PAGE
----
MI-stoppers V (Sep, 1954)


SEA SERPENT? When Keith McRae of Sidney. Australia, hauled in this 12-foot-long oarfish. he thought he had caught one. This peculiar eel-like creature grows up to 40 feet in length.

WHALE OF A MOUTH comfortably holds three young Jonahs at Luna Park in Naples, Italy. The huge mammal died after being washed ashore there recently. It was stuffed, displayed at resort.

HOW DOES IT WORK? – Oil Lamp Fan (Nov, 1956)

Stirling cycle fans have quite the following.

EARL CROSS doesn’t know what makes his antique rotary fan work—but why argue with a cooling breeze? In the base of tlie fan is an oil lamp which heats a cylinder containing two pistons. Light the lamp and the blades slowly pick up speed. The fans were part of a shipment made up for a long forgotten African hunting expedition.

King Coal’s Sculptor (Mar, 1950)

King Coal’s Sculptor

By H. W. Kellick

A dirty hunk of coal is the last place where you’d look for beauty. But every day Charles Cunningham of Summit Hill, Pennsylvania, conjures beautiful animals, art objects or busts of famous people out of ugly lumps of anthracite.

To work this black magic, Cunningham goes down into the mine himself to pick out his own pieces of coal. Back in his home shop, he splits a big hunk with hammer and chisel to the size he wants for his new creation. Then he carefully chips and carves this piece into shape. Just how he gets the mirror-like surface that marks his masterpieces, though, is one magic rite he won’t reveal.

Onions Without Tears (Sep, 1947)

Onions Without Tears

WEEP no more, my lady. That greatest of all tear-jerkers, the onion, is now under control.

Ever since the first bold botanist gave the potent vegetable to the world, the imperious onion has remained unconquered. One jab with a knife and stinging tears would brim the eyes of the strongest man, the most careful housewife. Nothing was done for centuries. Mankind accepted the dictatorship of the onion, kept on peeling, and kept on crying.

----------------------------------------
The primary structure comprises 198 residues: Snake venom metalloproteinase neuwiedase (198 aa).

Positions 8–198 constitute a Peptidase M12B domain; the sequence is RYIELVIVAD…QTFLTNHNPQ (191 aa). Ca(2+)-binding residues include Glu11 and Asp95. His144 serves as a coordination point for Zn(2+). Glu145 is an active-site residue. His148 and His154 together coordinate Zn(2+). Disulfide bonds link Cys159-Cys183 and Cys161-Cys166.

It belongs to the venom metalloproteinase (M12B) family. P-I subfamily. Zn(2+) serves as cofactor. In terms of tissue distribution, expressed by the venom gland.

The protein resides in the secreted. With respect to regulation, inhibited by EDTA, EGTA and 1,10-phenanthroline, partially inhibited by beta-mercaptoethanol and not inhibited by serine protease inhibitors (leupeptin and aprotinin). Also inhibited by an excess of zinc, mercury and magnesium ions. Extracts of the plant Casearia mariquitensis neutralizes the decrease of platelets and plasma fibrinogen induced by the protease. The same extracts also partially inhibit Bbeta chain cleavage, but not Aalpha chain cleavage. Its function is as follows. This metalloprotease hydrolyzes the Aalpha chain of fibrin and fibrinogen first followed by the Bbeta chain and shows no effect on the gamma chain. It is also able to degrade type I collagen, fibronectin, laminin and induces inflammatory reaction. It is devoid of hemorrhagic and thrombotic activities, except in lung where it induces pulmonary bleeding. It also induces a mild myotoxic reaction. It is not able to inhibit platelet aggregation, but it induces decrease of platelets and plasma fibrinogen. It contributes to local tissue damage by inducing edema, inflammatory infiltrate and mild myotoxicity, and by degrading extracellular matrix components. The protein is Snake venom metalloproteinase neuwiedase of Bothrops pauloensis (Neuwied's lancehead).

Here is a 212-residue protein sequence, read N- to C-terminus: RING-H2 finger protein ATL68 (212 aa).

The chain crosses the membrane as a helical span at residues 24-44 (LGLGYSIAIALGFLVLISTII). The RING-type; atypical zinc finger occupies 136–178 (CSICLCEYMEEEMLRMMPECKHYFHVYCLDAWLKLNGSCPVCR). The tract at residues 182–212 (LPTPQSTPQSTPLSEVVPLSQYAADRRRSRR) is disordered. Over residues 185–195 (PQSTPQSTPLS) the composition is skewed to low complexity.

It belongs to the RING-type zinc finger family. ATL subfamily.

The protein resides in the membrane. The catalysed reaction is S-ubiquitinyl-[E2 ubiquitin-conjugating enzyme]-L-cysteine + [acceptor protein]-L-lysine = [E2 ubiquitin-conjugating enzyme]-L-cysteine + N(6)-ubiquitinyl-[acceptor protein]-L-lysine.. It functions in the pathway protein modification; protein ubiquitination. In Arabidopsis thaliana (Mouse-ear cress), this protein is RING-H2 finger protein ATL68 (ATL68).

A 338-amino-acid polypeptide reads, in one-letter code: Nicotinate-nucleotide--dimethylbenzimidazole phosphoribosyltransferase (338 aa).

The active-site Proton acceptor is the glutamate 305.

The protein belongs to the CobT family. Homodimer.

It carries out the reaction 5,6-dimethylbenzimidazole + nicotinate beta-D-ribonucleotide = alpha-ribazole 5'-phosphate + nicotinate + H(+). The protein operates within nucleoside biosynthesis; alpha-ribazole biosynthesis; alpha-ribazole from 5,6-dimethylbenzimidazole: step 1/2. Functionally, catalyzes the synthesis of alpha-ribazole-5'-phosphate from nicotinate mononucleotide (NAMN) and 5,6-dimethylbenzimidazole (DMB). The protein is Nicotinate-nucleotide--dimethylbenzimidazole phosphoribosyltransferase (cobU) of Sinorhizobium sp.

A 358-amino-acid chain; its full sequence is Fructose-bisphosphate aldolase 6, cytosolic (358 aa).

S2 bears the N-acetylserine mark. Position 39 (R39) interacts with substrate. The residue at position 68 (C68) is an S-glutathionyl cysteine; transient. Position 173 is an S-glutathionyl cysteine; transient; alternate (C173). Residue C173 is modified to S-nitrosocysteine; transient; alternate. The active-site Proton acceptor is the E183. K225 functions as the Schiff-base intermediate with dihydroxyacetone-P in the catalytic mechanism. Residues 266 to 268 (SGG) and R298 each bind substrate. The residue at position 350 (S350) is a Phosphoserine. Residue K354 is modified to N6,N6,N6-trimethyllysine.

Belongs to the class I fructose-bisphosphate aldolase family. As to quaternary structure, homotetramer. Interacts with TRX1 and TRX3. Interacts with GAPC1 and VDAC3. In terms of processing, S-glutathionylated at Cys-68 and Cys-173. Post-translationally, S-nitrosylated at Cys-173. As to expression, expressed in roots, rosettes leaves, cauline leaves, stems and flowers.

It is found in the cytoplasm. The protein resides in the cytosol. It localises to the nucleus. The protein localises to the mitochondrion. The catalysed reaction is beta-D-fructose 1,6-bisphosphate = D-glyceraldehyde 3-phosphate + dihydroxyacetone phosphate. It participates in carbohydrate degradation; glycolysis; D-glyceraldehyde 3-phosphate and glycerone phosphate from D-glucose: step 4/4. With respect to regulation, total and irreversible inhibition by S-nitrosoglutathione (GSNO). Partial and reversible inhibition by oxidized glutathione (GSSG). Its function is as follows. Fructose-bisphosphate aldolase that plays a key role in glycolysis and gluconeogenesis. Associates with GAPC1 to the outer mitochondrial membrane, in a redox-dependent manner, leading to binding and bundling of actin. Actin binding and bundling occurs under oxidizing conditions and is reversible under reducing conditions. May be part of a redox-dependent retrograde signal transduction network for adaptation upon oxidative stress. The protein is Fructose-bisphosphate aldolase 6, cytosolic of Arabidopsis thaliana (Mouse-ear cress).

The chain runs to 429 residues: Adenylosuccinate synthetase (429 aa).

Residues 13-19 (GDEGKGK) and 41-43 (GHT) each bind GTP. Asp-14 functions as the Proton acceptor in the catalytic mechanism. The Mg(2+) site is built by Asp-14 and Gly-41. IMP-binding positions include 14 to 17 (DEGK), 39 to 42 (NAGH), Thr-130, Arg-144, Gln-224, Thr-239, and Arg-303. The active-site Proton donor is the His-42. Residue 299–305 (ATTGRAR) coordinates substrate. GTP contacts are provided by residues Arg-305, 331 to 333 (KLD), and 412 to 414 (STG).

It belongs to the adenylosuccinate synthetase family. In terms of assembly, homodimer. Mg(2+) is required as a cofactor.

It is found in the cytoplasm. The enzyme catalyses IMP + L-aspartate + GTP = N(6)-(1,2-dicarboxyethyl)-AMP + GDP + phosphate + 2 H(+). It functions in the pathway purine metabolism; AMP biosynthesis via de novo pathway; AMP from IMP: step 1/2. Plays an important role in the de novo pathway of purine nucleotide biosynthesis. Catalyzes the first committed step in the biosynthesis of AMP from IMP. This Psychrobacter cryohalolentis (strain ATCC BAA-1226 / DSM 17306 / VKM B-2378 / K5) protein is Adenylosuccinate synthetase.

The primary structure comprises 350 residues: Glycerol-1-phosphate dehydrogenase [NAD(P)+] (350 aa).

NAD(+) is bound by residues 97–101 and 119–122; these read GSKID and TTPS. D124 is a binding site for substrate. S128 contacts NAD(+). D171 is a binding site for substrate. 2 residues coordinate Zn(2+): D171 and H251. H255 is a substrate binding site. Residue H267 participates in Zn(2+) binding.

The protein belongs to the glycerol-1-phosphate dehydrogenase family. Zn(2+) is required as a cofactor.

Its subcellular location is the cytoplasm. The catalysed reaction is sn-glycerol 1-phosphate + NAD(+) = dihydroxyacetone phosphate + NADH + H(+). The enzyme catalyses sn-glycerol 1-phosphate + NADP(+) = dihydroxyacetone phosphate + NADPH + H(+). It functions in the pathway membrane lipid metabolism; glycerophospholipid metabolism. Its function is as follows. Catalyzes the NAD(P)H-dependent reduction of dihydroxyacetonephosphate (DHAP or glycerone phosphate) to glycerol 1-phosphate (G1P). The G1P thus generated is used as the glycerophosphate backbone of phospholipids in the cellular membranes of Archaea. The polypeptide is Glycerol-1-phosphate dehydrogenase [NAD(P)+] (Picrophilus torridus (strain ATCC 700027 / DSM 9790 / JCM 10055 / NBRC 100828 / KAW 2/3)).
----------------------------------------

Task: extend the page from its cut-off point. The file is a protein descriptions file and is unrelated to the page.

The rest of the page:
ELECTRIC cheese grater for spaghetti lovers who don’t like to exert themselves before lunch. Louise Zolezzi, Jamaica. N. Y.

SKATING SHOES equipped to take bolt-on ice skates or wheels for enthusiasts who like to skate year-round. John Dee, Boise. Ida.

KNEEPADS with rollers on them so Mom can zip through scrubbing, chores requiring kneeling. David Mega. Follansbee. W. Va.

Gold Beaters (Sep, 1947)

Gold Beaters


ONE interesting occupation that has not changed an iota since Biblical times is gold-beating. Men still beat gold for decorative purposes, and “hand-beaten” is a byword for quality and endurance.

When the gold beaters get through beating a piece of gold bar about 1/8-inch thick, after more than 24 hours of solid whacking, they have a ribbon of gold leaf yards long and so thin it measures about 1/50,000-inch thick.

Rugged Silicones Join Space Age (Dec, 1961)

Rugged Silicones Join Space Age

SILICONE compounds—ranging from synthetic rubber to lubricating greases — may be the most versatile chemical products developing for the space age. Some rubber, for example, can be painted over spacecraft to keep them from melting during the tremendous heat of blast-off and re-entry.

Another silicone rubber, with the addition of a chemical, turns from liquid to solid in minutes, withstands a blowtorch flame that will cut through steel, is immune to molten lead, yet lets you hold your hand on one side of a thin layer comfortably while a 5000°F flame is played on the other side.

COO-COO? Judge for Yourself (Jul, 1929)

COO-COO? Judge for Yourself

Can you originate a Coo Coo Contraption? If you are a Coo Coo Inventor, your ideas may earn you a prize check from Modern Mechanics! These Coo Coo’s below cashed in!

Entries in Modern Mechanics’ Coo Coo Contraptions contests continue to grow better and more numerous each month. If corporations have not already been formed to manufacture some of the devices that have been concocted by coo coo inventors, the Coo Coo Editor is seriously thinking of resigning to promote such a scheme among wealthy capitalists. Huge profits could be reaped, he believes, from the sale of some of the apparatus that has originated in the minds of some of the contestants.

TOMB It May Concern (Mar, 1960)

TOMB It May Concern

Warning to wives: Here is one way your husband can get the last word.


“BENEATH this stone my wife doth lie; She’s now at rest and so am I.”

That epitaph is typical of the stony, stony truth some of our lusty forefathers dared to broadcast whenever they won the fifty-fifty bet with their wives that they would survive to have the last word.



Swords collected from the various countries in which he has visited form the interesting collection of Richard Ames, Jr., Houston, Tex. He is shown above with some of his trophies.

Even the movie stars have their hobbies. Jeanette MacDonald collects small jeweled trinkets and novelties. She is shown here with a portion of her novel collection of porcelain and glass what-nots.